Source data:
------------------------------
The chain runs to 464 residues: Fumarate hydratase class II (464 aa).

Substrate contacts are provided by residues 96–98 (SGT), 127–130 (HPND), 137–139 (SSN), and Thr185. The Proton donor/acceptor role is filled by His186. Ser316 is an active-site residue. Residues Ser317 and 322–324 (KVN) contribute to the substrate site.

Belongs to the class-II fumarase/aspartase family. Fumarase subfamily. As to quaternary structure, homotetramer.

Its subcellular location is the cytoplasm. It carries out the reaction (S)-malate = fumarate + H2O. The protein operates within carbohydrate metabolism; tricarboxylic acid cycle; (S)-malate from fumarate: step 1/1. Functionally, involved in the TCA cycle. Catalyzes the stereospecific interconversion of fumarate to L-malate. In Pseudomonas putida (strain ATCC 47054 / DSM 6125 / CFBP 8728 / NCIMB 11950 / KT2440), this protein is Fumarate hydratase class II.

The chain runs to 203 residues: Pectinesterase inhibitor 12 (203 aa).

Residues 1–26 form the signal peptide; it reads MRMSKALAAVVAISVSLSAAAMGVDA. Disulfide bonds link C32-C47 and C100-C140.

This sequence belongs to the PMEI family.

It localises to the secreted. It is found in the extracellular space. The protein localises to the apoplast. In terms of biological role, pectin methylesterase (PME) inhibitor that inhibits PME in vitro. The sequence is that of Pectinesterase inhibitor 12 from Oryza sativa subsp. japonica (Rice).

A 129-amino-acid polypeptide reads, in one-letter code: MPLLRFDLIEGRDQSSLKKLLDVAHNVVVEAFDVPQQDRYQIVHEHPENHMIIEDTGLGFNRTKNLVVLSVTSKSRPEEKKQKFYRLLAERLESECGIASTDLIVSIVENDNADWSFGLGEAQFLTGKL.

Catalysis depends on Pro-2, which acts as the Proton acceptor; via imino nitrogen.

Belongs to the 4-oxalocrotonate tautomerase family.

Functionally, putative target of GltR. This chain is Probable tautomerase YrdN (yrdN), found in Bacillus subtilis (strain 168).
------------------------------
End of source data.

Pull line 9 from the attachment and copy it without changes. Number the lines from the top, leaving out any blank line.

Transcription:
A 129-amino-acid polypeptide reads, in one-letter code: MPLLRFDLIEGRDQSSLKKLLDVAHNVVVEAFDVPQQDRYQIVHEHPENHMIIEDTGLGFNRTKNLVVLSVTSKSRPEEKKQKFYRLLAERLESECGIASTDLIVSIVENDNADWSFGLGEAQFLTGKL.